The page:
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Restaurant Review: A Timeless Classic at Lorena's in Maplewood

Restaurant Review: A Timeless Classic at Lorena's in Maplewood  Restaurant Lorena's

By Teresa Politano/For The Star-Ledger Teresa Politano/For The Star-Ledger , October 16, 2008

"Let me explain about the bread," says Adrian, our server. Nothing spectacularly unusual was hiding in the basket -- a sourdough roll, a small olive loaf -- but Adrian described them carefully, noting as well that the pat of butter came sprinkled with hand-harvested sea salt from the Brittany Coast of France. Yet the exchange seemed to illustrate for us the tier of service at Lorena's.

Oh, to live a life where people explained the bread.

Lorena's is tucked into a small storefront in Maplewood, a township that bills itself as a village, which seems quite pretentious until you actually walk around. This does seem like a village, in a quaint, retro, resort sort of way, with an art gallery that offers drawing lessons, tiny boutiques and an antiques store that's actually named Bee & Thistle. It's not exactly Jersey as you know it.

Nor is Lorena's a typical restaurant. This is a little French restaurant. And we mean little -- the restaurant seats just 30 or so. If you want to mark a special occasion on a Saturday night, be sure to book your spot well in advance. It's a fine-dining spot, but has no liquor license. Yet somehow it all works, and works well. The restaurant seems intimate, subdued, hushed. Decor here is simple -- white tablecloths, a few European paintings, a decorative fireplace. Tony Bennett crooning softly in the background is a perfect fit.

Lorena's, too, is a timeless classic -- but not an American classic. This is luxury in the European sense. Lorena's is all about understated elegance: refined, authentic dishes with smooth and subtle layers of taste and texture. The sum of the solicitous service, the tiny dining room and the romance on the plate is a feeling of exclusive luxury.

The restaurant itself is the story of romance. Chef Humberto Campos Jr., who had worked at many of New Jersey's finest restaurants, opened the doors in 2005. The restaurant was named for the love of his life. "She's my best friend; she's my partner," Campos says. "It's a nice homage to someone special." But the business forced the couple to put their romance on the back burner. They were too busy for a wedding until this summer, when they shut down the restaurant and were wed July 4 in the Cayman Islands. (And returned with Cayman Island sea salt, now featured on the menu.)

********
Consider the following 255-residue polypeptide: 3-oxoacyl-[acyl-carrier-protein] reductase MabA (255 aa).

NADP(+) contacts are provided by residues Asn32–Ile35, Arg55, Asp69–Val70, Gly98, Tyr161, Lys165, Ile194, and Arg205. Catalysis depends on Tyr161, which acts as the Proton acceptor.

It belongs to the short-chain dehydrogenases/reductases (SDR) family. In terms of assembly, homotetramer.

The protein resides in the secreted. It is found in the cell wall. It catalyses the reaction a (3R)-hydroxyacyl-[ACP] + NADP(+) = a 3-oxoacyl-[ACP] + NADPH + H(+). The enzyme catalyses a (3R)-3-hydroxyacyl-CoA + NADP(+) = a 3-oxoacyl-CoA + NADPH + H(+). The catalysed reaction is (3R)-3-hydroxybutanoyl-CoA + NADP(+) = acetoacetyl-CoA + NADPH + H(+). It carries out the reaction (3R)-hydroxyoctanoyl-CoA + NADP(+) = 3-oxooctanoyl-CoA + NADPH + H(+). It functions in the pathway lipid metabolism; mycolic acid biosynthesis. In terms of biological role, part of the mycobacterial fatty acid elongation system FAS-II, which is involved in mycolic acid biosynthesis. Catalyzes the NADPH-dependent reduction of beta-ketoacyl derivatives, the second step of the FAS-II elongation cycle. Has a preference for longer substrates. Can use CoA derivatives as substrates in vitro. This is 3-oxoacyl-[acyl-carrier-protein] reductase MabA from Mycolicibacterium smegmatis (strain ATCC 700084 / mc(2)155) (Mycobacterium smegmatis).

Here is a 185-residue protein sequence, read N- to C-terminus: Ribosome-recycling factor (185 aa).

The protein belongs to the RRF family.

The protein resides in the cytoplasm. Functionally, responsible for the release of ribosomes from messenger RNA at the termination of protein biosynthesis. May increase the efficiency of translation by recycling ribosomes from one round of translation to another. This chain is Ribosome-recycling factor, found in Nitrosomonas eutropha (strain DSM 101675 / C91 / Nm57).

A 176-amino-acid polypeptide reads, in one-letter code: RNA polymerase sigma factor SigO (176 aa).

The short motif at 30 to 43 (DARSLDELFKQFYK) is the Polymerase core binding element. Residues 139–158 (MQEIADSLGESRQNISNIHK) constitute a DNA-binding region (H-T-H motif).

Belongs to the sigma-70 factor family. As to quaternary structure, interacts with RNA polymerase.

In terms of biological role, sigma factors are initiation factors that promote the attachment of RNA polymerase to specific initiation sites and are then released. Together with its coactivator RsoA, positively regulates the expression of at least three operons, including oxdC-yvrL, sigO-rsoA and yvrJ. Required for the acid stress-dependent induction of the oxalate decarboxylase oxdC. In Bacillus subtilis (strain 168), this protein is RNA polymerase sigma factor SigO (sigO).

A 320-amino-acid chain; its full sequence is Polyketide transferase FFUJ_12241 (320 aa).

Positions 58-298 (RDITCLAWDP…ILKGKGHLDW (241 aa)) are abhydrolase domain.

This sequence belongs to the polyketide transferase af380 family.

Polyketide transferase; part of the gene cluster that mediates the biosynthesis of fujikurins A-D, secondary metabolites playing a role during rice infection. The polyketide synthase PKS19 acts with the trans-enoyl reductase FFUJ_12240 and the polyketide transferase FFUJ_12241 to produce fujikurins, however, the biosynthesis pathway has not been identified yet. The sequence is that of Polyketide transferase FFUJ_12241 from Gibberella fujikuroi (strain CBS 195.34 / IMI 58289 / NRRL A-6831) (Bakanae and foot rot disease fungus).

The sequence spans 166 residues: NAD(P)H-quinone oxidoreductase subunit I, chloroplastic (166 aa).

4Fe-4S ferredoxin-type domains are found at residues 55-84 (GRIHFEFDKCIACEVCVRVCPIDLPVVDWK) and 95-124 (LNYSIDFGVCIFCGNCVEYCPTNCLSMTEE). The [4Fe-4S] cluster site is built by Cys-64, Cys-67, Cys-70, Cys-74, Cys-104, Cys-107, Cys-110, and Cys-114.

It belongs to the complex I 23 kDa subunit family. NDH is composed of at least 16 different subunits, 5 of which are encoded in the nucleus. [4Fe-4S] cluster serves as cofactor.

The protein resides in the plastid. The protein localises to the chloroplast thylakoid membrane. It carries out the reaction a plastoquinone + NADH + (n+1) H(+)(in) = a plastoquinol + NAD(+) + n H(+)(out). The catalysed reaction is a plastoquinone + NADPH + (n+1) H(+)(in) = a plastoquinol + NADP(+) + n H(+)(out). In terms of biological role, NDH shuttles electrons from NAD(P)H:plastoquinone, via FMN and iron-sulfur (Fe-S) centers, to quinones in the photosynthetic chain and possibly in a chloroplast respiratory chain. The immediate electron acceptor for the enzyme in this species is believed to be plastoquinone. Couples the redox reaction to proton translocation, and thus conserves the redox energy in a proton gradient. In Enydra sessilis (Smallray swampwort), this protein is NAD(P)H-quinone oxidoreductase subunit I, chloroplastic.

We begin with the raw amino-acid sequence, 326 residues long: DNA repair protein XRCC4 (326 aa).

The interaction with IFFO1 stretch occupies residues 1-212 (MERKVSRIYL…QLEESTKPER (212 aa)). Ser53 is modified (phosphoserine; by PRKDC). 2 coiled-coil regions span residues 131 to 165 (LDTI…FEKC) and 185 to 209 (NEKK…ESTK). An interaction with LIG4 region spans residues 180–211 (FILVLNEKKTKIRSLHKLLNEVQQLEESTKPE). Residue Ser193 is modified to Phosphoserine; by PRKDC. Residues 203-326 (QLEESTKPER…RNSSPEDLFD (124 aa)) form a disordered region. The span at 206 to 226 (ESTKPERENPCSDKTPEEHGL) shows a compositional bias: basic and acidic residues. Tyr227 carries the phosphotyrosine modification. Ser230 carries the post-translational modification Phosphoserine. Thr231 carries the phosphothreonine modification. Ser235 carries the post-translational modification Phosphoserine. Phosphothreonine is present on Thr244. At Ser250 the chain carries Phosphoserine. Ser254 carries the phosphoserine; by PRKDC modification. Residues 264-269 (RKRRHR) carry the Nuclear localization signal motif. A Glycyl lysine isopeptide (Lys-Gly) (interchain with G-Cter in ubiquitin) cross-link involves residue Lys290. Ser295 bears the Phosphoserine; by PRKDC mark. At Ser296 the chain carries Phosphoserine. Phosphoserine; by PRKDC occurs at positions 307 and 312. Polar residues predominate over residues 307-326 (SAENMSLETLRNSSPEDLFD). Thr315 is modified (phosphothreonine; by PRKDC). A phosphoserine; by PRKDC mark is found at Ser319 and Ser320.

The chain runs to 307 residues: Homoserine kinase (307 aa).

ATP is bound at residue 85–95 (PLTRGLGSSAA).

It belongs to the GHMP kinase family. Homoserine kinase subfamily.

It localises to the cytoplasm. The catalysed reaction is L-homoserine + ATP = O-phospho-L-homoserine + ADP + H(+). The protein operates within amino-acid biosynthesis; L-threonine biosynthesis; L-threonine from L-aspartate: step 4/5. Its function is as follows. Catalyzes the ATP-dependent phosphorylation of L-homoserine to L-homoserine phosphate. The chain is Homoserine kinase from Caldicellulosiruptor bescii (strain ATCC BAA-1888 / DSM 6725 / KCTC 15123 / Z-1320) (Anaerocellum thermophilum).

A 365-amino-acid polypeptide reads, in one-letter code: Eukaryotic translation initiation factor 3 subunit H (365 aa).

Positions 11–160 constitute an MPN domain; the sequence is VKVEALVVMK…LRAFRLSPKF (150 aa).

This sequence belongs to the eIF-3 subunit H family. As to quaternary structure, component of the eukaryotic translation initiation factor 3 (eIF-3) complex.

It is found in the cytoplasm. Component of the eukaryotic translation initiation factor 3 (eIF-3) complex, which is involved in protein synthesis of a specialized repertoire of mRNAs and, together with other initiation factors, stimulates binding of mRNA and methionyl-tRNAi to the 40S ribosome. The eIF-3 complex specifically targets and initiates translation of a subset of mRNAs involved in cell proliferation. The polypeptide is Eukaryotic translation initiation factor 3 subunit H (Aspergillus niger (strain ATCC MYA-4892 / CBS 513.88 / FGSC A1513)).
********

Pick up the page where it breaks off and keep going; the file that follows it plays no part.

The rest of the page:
With Lorena's, the couple hoped to create the feeling of dining at a quaint chateau in Provence. The ambiance is just what you'd expect, but perhaps not the cuisine. When people think of French food, they think of heavy creams and butter, Campos says, but French cuisine is really all about clean, pure foods, about using the best ingredients. The kitchen philosophy is to be simple and unfussy; Campos often limits ingredients in a dish to just three or four.

The seasonal heirloom tomato salad ($13) is the kind of salad you dream about in February, with green, red and yellow tomatoes that are ripe and full of flavor, rich and meaty, yet somehow also light and delicate. This came with fresh herbs (dill and tarragon), balsamic vinaigrette and a ricotta salata, small dried squares of ricotta cheese. Plus the Cayman Island sea salt. The crabmeat appetizer ($16) also was delightful -- warmed crabmeat served in a white truffle oil sauce. This is just luscious, and should not be missed.

Sea scallops ($32) were perfectly seared and served with seasonal sweet corn in saffron (tender and intriguing) and sunchokes with haricot vert (slightly overdone). The filet mignon ($36) dinner was like eating silk, with perfectly done meat and oh-so-smooth complements of braised onions and fingerling potatoes. Even the Roquefort cheese, which often startles, here seemed muted.

We were delighted to see seasonal crepes on the dessert menu, but our peach crepe ($8) was not as light and crisp as it should have been. Better was the warm molten chocolate cake ($8), a favorite of many restaurants, but which is done to perfection here.

Lorena's is likely a place you deem perfect to celebrate a special occasion, but it really ought not be relegated to that. Lorena's is like a Hermes scarf, perfect and timeless for anyone, on any occasion, at any time.

168 Maplewood Ave., Maplewood
(973) 763-4460
*** 1/2

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